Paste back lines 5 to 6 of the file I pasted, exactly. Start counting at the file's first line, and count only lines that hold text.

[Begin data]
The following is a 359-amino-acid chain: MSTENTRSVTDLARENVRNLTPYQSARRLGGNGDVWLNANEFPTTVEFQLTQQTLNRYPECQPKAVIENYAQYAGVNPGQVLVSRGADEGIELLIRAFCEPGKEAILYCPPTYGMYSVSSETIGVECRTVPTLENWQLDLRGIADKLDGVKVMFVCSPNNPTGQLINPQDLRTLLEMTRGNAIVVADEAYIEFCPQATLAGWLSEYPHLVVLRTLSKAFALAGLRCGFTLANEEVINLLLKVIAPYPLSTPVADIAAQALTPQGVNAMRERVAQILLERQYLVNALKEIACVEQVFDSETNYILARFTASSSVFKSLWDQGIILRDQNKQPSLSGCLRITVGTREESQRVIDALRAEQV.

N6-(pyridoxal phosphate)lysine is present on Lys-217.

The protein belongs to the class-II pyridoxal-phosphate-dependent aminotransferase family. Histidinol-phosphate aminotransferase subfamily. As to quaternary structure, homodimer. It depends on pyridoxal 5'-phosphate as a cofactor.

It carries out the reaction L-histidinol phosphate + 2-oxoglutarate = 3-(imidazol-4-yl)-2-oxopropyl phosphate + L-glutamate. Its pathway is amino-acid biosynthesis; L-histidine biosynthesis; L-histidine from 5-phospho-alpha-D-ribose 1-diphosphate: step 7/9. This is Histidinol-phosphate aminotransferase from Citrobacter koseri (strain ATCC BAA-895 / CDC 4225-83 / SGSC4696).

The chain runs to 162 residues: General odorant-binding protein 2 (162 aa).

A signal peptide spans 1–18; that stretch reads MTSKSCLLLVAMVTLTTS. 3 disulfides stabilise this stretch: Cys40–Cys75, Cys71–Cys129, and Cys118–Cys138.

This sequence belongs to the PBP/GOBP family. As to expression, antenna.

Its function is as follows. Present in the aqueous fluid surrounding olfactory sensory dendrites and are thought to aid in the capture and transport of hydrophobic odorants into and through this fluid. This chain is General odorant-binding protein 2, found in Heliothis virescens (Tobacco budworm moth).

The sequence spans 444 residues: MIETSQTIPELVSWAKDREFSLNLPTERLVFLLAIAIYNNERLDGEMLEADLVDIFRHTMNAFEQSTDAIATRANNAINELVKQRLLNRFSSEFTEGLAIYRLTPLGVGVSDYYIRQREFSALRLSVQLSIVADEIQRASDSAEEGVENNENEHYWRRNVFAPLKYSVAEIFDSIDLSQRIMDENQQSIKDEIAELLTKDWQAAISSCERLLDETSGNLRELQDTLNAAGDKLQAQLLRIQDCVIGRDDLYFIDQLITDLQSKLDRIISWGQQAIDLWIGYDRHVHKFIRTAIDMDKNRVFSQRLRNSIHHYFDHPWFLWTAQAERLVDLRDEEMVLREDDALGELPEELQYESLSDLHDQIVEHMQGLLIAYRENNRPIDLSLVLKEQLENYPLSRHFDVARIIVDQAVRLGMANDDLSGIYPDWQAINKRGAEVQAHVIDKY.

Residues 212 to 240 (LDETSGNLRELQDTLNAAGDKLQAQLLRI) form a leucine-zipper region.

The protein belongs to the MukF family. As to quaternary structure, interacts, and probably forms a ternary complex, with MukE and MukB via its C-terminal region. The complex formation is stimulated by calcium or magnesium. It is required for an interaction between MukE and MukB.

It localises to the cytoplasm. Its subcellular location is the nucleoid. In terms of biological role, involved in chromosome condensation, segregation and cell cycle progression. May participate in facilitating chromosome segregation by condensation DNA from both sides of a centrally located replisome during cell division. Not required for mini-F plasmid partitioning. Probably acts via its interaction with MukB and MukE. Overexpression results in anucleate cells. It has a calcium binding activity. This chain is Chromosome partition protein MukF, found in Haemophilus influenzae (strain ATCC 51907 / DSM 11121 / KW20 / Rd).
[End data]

The chain runs to 162 residues: General odorant-binding protein 2 (162 aa).

A signal peptide spans 1–18; that stretch reads MTSKSCLLLVAMVTLTTS. 3 disulfides stabilise this stretch: Cys40–Cys75, Cys71–Cys129, and Cys118–Cys138.